Paul Ridge observed, “The pandemic has given us the chance to glimpse into the future and see what role the contact centre will serve.”
Andrew Jones, Head of Express & Retail Claims, Zurich, commented, “A lot of claims are settled without using voice. In the future, rather than big contact centres, we’ll see more smaller collaboration centres, with people coming in one or two days a week and for training”.
Angus Rogers believes that the traditional service model will change, saying, “There will always be a need for people to work together, but I think that the model of the contact centre we see today will change.”
What we have seen is that organisations are using a blend of conversational AI and highly skilled customer service agents to automate routine enquiries, swiftly adapt working practices to abide by social distancing rules and deliver the right experience for customers and employees alike.”
How FS organisations can utilise data to boost customer experience
Charles Southwood, Regional VP and GM – Northern Europe and Africa at Denodo
We’ve all heard the age-old adage “the customer is always right”. It insinuates that, in any sector, the needs and desires of those buying a brand’s product or services should be paramount. However, today’s customer has new standards and it is becoming harder than ever for businesses to meet and exceed them.
This is certainly the case in the financial services (FS) sector where getting customer experience right used to be relatively simple. The human touch was traditionally delivered as a bi-product of in-store, transactional interactions. Perhaps, as a result of this, few people ever considered changing their provider and the traditional, established banks ruled the space.
However, with the dawn of online banking and the introduction of new, exciting challenger banks as well as the UK’s unique Current Account Switching Service, the balance of power between the consumer and the bank is changing. Consumers no longer feel locked in. If their needs aren’t being met, they aren’t afraid to look elsewhere and switch their allegiance to other companies. In other words, loyalty is far from guaranteed and customer acquisition is only half the battle.
Retention relies upon delivering strong, unique customer experiences that beat down the competition. In order to achieve this, FS organisations will need to be able to leverage data. Its insights could be the differentiator that enables them to stand out. The positive news is that, in our online world, there is a constant stream of data being produced. However, having access to all this data doesn’t necessarily mean that a brand knows how to effectively analyse and utilise it.
Ensuring data provides insight
The rapid growth in digital technologies and services across the sector has left many FS organisations juggling an unimaginable amount of data. This data is both complex and much of it is lacking in quality. Structured, semi-structured and unstructured, it is stored in many different places – whether that’s in data lakes, on premise or in multi-cloud environments. Before FS organisations can even think about using it to inform customer experience strategies, they need to be able to find it and understand it.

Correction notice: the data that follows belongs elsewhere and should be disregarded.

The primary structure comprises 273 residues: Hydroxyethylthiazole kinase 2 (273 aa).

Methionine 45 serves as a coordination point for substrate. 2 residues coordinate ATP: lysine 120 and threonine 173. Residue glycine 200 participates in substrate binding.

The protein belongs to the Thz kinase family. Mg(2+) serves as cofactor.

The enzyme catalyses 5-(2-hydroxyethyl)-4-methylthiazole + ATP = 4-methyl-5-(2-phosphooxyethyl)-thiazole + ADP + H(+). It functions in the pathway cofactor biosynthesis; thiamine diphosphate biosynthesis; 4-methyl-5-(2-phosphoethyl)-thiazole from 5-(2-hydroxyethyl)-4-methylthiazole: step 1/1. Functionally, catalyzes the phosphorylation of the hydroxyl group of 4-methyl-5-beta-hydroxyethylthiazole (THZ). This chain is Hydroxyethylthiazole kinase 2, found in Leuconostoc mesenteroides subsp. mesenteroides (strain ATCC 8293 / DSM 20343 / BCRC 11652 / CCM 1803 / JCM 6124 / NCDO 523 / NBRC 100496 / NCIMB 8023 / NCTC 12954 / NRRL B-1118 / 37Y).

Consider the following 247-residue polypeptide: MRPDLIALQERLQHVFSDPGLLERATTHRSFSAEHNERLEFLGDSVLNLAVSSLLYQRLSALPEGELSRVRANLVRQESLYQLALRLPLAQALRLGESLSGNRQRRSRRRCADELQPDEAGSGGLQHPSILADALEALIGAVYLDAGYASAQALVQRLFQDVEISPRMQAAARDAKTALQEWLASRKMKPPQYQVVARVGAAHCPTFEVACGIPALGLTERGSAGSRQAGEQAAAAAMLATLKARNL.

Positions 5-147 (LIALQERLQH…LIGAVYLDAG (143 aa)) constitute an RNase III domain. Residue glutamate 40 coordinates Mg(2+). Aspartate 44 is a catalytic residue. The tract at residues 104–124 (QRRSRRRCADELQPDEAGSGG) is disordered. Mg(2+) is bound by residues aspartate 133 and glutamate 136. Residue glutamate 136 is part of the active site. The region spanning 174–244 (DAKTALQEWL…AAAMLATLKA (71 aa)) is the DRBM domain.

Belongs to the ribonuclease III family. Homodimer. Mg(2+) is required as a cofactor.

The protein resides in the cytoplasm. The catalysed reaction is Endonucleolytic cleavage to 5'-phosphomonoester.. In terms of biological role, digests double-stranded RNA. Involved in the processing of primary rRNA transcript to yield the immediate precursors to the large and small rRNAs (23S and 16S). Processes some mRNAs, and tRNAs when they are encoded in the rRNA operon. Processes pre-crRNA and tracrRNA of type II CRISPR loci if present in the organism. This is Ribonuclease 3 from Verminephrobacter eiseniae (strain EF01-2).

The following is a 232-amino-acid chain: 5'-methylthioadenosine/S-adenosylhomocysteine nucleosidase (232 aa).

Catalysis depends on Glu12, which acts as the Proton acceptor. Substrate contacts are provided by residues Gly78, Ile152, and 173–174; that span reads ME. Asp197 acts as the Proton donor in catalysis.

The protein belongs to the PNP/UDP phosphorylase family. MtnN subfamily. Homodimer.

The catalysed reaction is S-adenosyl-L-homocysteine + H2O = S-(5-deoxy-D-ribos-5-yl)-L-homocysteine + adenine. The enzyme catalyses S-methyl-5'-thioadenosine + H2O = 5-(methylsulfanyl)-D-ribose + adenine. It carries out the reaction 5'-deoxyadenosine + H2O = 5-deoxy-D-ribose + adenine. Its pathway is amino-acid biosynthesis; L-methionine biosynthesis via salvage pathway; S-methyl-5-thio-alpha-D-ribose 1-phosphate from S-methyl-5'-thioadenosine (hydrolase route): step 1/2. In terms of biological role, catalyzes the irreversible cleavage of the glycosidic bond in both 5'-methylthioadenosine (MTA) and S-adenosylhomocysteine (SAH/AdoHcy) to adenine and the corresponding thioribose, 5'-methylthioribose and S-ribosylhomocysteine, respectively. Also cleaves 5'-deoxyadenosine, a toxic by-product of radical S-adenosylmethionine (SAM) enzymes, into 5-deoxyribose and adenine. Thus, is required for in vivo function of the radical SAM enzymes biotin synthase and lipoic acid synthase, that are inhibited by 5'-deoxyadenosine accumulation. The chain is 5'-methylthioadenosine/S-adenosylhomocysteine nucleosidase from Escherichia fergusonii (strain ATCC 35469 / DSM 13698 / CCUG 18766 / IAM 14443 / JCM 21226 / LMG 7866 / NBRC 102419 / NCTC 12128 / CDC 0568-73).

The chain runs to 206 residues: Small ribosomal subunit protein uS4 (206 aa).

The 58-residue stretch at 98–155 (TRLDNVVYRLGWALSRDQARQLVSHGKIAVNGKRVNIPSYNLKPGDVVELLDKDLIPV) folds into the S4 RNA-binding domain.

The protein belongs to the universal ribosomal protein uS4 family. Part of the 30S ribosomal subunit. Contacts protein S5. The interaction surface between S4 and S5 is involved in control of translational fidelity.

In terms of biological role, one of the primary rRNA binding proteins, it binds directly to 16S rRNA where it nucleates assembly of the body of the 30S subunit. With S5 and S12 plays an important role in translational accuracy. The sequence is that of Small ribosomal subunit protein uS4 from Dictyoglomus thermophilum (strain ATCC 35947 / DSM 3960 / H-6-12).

This is where modern technologies – such as data virtualization – can help. Through a single, logical view data virtualization boosts visibility and real-time availability of all data across an organisation. Unlike traditional extract, transform and load (ETL) solutions, it does not move and copy data. Instead it leaves it in the source systems. In other words, instead of just replicating data, data virtualization reveals an integrated view to those trying to find it.
For FS organisations this provides several important benefits. For example, it helps when data sovereignty issues arise and the movement and replication of data outside certain countries is illegal. Data virtualization solutions can also assist in terms of financial reporting by fetching data in real time from underlying source systems – applying the necessary security and obfuscation whilst delivering the performance, the agility and the accuracy needed through the seamless connection of data.
FS organisations that adopt data virtualization, are likely to see an improvement in the overall performance and efficiencies of their business operations. Overheads will be reduced, as will the length of project times. Above all, data virtualization will rapidly strengthen the customer experience by supporting business leaders to think strategically and make decisions based on real-time insights. But don’t just take my word for it.
The proof is in the pudding: How Landsbankinn is delivering on the CX promise
Landsbankinn is just one of the many financial services institutions that has already successfully embraced data virtualization and its benefits. Despite being the largest financial institution in Iceland – with around 40% of the retail and 33% of the corporate banking market share – Landsbankinn used to face several issues when it came to data sharing and analytics.
Over 45 siloed data sources – including Oracle databases, data warehouses and APIs from internal and external sources – made finding and accessing the right data at the right time extremely difficult. Without real-time data to fuel informed decision making, customer experience and operational efficiency were suffering. As a result, Landsbankinn was in need of a data overhaul to streamline and integrate its infrastructure.
To bring together its complex data landscape and collect data in real-time, Landsbankinn implemented the Denodo Platform – a data integration and data management solution built on data virtualization – to build a logical data warehouse. As a result, the team can now aggregate data from multiple data sources, transform that data based on the applied business rules, and then make it available to consuming applications. Ultimately, this means that, throughout the organisation, the data can be utilised by a wealth of employees, even those who are not particularly IT savvy. It also means that the business leaders can use data insights to make well-versed decisions and provide a plethora of services to Landsbankinn customers both quickly and efficiently.